Late last winter and into early spring I began doodling. When new life finally emerged from the cold earth I began using color and started painting. Here is a series of drawings I did:
My Lord God, I have no idea where I am going. I do not see the road ahead of me. I cannot know for certain where it will end. Nor do I really know myself, and that I think I am following your will does not mean I am actually doing so.
But I believe the desire to please you does in fact please you. And I hope I have that desire in all I am doing. I hope I will never do anything apart from that desire. And I know if I do this you will lead me by the right road though I may know nothing about it. I will trust you always though I may seem to be lost and in the shadow of death. I will not fear, for you will never leave me to face my perils alone.
Thomas Merton, O.C.S.O, Thoughts in Solitude (1958)
If you haven’t noticed, I have been wrestling with the Big Things here lately: ‘God’ and life and death and judgement and hell and mercy and the nature of the Mystery beyond our ken, somehow a Person or Persons, who ‘is’ Love.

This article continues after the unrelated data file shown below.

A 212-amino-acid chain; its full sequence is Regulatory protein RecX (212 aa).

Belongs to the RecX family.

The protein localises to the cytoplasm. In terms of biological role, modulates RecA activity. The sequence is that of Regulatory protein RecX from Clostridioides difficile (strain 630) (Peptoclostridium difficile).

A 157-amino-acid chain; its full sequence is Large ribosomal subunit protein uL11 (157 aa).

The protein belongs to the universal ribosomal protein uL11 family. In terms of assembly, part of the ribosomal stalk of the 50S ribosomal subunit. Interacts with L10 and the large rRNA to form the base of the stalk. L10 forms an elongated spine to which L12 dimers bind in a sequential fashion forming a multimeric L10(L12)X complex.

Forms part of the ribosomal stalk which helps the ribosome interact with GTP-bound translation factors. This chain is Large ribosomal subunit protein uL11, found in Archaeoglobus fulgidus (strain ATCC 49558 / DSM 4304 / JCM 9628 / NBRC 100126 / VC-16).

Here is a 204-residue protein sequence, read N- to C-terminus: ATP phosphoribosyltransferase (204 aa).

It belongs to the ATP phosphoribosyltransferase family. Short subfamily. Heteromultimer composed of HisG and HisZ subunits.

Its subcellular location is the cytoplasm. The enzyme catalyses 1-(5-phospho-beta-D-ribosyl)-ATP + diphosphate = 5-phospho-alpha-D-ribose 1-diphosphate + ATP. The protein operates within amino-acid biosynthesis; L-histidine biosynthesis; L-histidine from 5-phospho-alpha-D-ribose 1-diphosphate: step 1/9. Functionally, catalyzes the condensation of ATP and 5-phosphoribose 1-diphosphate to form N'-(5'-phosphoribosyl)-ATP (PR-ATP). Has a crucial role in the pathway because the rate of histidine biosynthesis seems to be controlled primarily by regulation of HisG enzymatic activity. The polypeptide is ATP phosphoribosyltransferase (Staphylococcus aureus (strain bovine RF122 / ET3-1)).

This isn’t academic theology. I have done that, and I was pretty good at it. At least my professors thought so.
This is rawer, the aftermath of the deconstruction of last winter, which was a sort of frigid sacramental purgatory, a Polar Vortex of the soul, an elemental wrestling with being and experience and beauty and the mystery of evil.
That sounded way too dramatic. But unexpected changes, when one is pretty settled, are disconcerting, even when they are a blessing. And lately I have become aware that everyone’s life is an epic.
Creatures from the Tilted Planet
It occurs to me that we are so benighted that we do not even know the answer to the most fundamental question about the Cosmos.